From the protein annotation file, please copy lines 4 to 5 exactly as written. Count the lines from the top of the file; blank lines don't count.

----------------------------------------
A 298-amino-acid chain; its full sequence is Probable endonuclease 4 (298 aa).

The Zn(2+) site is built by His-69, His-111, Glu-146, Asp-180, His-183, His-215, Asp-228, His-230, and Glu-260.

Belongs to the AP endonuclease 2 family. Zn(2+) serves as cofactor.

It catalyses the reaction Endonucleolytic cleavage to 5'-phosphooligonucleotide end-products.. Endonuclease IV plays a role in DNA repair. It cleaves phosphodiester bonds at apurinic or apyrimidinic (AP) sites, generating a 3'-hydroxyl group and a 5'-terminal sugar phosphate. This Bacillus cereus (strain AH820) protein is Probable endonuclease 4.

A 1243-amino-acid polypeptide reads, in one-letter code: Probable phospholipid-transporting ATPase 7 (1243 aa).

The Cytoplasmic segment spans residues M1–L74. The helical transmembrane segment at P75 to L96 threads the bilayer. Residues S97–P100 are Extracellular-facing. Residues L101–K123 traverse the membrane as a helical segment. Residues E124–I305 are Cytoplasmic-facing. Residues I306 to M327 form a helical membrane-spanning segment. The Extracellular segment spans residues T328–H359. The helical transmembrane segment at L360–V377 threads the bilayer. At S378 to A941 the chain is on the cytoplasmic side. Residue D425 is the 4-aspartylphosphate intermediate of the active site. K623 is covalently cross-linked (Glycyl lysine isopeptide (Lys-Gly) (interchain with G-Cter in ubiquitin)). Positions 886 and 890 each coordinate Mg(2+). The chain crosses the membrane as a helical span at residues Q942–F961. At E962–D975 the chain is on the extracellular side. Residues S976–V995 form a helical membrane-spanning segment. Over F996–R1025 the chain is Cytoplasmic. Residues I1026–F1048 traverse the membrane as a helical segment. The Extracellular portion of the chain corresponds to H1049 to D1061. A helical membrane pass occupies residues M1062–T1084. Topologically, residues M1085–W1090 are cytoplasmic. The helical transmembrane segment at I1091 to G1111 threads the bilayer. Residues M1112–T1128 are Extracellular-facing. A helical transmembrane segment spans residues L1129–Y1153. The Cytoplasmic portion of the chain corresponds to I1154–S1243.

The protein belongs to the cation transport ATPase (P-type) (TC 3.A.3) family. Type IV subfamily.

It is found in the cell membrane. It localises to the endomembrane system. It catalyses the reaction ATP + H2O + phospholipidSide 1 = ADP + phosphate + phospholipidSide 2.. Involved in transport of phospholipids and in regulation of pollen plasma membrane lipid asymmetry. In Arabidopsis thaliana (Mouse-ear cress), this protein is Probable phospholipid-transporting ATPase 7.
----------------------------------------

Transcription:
It catalyses the reaction Endonucleolytic cleavage to 5'-phosphooligonucleotide end-products.. Endonuclease IV plays a role in DNA repair. It cleaves phosphodiester bonds at apurinic or apyrimidinic (AP) sites, generating a 3'-hydroxyl group and a 5'-terminal sugar phosphate. This Bacillus cereus (strain AH820) protein is Probable endonuclease 4.

A 1243-amino-acid polypeptide reads, in one-letter code: Probable phospholipid-transporting ATPase 7 (1243 aa).